Every police department has one or more authorized companies that can be summoned to tow and store vehicles that have been, for example, wrecked in an accident, illegally parked, or left at roadside following a DUI arrest. The police will inform a driver arrested for DUI where their car has been towed.

Towing and storage fees alone can easily add up to hundreds of dollars. The city or county where the DUI occurred may also charge an administrative fee since a city police officer or sheriff’s deputy had to take the time to arrange the towing.  In DuPage County, the administrative fee alone can be as high as $500.


Illinois DUI defense lawyerWhen the police see someone driving erratically, they often jump to the conclusion that the person must be driving drunk or high. In such cases, a police officer may be predisposed to find reasons to request a breathalyzer test and make a DUI arrest. By the time they are done with you, you may feel like you have already been convicted. But breathalyzer tests can be wrong and there are many ways to challenge the results.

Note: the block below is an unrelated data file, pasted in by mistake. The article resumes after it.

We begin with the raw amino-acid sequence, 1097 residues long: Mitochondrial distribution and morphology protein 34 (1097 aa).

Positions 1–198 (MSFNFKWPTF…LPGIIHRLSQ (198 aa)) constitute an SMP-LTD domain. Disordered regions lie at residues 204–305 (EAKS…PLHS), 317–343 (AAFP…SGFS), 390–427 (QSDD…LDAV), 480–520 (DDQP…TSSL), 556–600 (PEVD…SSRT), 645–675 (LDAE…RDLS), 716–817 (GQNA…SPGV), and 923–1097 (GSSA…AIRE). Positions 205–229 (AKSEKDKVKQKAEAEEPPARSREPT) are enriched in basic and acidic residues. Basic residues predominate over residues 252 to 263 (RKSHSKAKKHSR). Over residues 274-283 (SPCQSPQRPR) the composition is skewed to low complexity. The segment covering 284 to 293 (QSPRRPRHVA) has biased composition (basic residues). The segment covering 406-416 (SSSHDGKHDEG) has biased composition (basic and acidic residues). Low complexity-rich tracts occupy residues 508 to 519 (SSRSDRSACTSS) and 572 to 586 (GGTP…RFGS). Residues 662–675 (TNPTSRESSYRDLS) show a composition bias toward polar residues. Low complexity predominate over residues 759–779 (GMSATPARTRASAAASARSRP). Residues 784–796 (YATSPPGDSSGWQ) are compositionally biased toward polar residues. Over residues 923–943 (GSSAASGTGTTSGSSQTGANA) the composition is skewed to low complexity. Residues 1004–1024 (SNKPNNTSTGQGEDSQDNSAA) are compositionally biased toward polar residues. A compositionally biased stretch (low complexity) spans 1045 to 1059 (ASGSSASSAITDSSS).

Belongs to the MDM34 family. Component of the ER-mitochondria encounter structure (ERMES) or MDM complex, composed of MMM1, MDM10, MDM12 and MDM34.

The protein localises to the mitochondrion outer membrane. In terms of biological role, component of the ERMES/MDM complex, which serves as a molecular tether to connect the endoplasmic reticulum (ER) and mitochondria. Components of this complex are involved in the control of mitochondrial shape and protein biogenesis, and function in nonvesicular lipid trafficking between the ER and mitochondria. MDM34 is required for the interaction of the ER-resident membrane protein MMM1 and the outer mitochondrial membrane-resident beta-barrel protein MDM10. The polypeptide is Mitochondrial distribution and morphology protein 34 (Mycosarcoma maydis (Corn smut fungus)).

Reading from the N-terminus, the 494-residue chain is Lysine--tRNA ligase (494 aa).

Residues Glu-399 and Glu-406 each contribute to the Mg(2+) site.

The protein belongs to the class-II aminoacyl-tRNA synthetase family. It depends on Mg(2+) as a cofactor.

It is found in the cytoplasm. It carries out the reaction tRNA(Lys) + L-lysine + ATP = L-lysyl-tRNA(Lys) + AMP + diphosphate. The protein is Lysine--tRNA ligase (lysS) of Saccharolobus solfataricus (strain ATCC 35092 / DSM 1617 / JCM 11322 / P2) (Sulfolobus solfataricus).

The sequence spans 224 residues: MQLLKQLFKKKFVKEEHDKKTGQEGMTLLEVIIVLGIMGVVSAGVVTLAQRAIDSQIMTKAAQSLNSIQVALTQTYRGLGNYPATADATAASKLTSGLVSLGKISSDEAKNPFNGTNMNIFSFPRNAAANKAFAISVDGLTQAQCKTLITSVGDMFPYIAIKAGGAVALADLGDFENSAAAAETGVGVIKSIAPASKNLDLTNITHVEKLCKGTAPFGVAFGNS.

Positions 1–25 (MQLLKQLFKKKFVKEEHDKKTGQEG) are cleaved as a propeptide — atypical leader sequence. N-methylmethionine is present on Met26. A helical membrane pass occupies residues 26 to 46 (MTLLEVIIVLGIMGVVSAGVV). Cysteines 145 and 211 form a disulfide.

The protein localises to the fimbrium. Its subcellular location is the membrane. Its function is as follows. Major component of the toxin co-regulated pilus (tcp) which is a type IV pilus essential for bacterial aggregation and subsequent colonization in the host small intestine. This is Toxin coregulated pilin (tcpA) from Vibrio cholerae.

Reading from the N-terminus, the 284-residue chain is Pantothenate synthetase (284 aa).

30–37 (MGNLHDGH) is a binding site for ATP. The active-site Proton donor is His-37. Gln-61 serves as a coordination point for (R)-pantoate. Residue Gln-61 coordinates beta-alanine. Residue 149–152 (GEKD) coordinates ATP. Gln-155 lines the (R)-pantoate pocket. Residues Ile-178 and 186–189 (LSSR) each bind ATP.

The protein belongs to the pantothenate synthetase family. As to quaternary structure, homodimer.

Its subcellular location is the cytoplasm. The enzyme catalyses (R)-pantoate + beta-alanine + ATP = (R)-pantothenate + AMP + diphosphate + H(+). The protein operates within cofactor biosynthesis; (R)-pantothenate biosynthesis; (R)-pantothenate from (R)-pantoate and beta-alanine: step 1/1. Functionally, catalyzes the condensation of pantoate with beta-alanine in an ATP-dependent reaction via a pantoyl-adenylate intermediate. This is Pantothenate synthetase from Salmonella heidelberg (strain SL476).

Reasons a Breathalyzer Result Could Be Wrong

You will want to let your attorney know about any possible grounds on which the breathalyzer result could be challenged. Here are some examples.  

Waiting period. To ensure that you have not consumed anything that could cause a false reading, the police are supposed to observe you for 20 minutes prior to running an evidentiary breathalyzer test (the one done at the police station). Police procedural error is a common DUI defense strategy.


DuPage County DUI defense attorney, driving impairment, marijuana DUI, Illinois DUI, DUI chargeAs marijuana becomes increasingly mainstream, legal questions arise. Although nothing has come to pass as of this writing, Illinois may become the next state to legalize recreational marijuana usage. 

In March 2017, two state lawmakers introduced legislation to both the House and the Senate which would make it legal for adults over the age of 21 to possess, grow, and purchase pot. If this occurs, or if you qualify for the already legal medicinal marijuana, or even if you are one of those who enjoys the recent decriminalization of small amounts of the substance, questions about impairment and driving come to mind. What constitutes DUI marijuana

Stoned Driving Laws